Professor introduces new drug

The anti-coagulant drug, Xarelto is set to revolutionise the care of blood clots and the prevention of strokes in patients in Barbados.

Professor Alexander Turpie made this prediction recently, while introducing the drug to members of the Press at the Hilton Barbados Resort.

Turpie, a McMaster University researcher, predicts that Xarelto, a new oral blood thinner, will revolutionise treatment in eliminating dangerous blood clots in patients undergoing hip and knee surgery.

Turpie, who is a professor of Medicine in the Michael G. De Groote School of Medicine in Canada, oversaw four major international studies on the drug.

All studies found the drug was significantly more effective than the current standard enoxaparin in preventing venous thrombosis.

He pointed out that venous thrombosis begins with a blood clot in a vein and is a serious, frequent and potentially fatal complication of major orthopedic surgery.

He noted that Heparin and Warfarin were the anti-coagulants commonly used to treat this condition, but Wafarin in particular is difficult to monitor because it changes with diet, other drugs and alcohol.†The professor pointed out that brain haemorrhaging was reduced by 50 per cent with the use of Xarelto.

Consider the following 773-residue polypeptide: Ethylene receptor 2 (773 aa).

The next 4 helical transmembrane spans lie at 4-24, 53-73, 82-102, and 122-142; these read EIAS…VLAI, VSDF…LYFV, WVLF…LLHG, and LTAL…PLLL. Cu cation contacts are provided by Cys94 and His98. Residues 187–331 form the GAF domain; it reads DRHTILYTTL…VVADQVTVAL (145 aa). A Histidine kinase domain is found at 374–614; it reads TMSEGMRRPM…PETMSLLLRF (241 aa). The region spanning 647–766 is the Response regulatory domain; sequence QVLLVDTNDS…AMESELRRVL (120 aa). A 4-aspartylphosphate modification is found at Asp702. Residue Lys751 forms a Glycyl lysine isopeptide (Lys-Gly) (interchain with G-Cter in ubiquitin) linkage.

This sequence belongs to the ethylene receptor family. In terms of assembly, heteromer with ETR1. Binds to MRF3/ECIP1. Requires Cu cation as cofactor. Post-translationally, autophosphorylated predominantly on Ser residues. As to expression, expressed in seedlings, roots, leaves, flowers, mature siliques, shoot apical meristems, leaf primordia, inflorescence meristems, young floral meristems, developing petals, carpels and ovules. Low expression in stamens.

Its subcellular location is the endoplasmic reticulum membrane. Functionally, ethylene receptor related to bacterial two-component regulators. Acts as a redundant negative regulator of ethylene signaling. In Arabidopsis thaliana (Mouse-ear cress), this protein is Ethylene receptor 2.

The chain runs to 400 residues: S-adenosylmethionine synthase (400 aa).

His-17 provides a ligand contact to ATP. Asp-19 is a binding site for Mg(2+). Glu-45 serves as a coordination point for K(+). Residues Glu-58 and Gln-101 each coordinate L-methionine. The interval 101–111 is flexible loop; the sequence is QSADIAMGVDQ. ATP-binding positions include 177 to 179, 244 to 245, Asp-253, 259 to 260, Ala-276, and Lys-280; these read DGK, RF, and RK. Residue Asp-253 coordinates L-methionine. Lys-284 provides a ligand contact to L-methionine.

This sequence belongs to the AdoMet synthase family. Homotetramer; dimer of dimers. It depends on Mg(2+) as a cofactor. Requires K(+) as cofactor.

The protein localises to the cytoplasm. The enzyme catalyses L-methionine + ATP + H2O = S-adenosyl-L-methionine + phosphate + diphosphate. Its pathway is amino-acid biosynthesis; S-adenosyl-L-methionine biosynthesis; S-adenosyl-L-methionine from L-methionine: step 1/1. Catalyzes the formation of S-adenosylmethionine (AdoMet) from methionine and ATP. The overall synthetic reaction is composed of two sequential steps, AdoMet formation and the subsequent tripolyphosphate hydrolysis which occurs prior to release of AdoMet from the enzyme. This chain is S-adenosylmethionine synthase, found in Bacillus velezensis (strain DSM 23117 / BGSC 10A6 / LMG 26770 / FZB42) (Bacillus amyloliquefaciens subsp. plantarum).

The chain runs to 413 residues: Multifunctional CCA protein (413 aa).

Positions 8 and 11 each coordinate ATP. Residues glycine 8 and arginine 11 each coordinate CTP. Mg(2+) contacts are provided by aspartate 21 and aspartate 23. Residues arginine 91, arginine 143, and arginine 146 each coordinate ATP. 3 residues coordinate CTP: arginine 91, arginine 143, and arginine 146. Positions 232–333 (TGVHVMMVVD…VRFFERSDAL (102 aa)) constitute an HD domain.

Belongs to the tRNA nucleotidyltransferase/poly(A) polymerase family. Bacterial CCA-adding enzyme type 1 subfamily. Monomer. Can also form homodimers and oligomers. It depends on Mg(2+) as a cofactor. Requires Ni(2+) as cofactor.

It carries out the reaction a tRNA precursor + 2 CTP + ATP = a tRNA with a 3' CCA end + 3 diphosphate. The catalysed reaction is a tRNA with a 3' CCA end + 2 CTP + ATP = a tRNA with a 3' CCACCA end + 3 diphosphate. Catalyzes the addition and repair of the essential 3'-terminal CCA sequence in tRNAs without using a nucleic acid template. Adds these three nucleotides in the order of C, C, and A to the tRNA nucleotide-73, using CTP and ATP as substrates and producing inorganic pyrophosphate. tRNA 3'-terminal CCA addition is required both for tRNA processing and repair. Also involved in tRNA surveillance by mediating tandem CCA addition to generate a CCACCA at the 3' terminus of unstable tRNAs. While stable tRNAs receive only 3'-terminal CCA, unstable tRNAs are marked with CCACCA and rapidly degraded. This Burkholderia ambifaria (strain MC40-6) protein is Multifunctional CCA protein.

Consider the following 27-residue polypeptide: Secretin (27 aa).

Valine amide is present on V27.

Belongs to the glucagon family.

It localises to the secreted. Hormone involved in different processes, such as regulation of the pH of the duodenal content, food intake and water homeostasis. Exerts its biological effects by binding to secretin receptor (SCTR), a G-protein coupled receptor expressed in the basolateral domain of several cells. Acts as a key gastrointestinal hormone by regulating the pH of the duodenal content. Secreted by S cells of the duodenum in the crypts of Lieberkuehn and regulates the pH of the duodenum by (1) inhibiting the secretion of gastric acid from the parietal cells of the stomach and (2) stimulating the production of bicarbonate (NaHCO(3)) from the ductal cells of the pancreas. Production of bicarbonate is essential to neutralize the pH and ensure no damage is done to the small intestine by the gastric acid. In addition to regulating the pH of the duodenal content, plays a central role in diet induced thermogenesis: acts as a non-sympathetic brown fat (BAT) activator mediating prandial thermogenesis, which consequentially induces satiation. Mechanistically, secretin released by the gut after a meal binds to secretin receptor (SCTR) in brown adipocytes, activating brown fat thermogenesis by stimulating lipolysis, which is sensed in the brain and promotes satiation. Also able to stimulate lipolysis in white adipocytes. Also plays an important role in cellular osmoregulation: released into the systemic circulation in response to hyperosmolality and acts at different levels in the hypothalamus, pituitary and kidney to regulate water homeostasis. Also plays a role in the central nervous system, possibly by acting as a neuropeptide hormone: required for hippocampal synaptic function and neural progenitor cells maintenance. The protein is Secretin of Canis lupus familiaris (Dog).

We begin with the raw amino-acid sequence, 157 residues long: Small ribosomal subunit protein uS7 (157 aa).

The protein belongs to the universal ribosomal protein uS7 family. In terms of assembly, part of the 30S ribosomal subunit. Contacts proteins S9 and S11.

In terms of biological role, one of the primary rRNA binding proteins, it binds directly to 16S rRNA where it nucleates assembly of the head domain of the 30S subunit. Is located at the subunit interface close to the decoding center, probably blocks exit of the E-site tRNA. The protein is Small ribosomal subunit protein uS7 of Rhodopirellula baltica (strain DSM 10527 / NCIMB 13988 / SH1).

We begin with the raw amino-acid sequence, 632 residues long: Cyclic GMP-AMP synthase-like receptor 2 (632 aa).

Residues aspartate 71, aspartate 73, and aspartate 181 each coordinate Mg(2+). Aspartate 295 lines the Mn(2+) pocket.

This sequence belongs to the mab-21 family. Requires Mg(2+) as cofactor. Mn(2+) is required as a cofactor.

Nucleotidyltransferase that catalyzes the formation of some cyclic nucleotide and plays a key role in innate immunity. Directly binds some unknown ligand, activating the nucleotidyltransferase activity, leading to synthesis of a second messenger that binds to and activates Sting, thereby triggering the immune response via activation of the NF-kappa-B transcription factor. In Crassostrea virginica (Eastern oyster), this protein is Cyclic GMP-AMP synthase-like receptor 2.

The external examiner in medicine for the University of the West Indies noted that Xarelto, which was developed by Bayer, prevents blood clots from forming after surgery. The medication also lowers the risk of stroke and blood clots in patients with certain heart rhythm problems.

The medical expert noted that people with atrial fibrillation (an irregular heart beat) were at an increased risk of forming a blood clot in the heart, which could travel to the brain causing a stroke.

The professor warned that the threat of blood clots went far beyond orthopedic surgery, pointing out that blood clots were one of the leading causes of disease and death in patients globally, including those with atrial fibrillation, heart attacks and acutely ill with conditions related to cancer.

It has been said that the drug has been shown to have a wide “therapeutic window” without the need for routine monitoring.

Meanwhile, Cardiologist, Dr Raymond Massey who attended the launch, welcomed the new medication and recalled cases where patients who had survived hip surgery and were in good spirits succumbed to a blood clot a few hours later.

The consultant cardio-thoracic surgeon at the Queen Elizabeth Hospital also welcomed the introduction of Xarelto noting that too many patients in Barbados are succumbing to strokes on a daily basis.†(NC)

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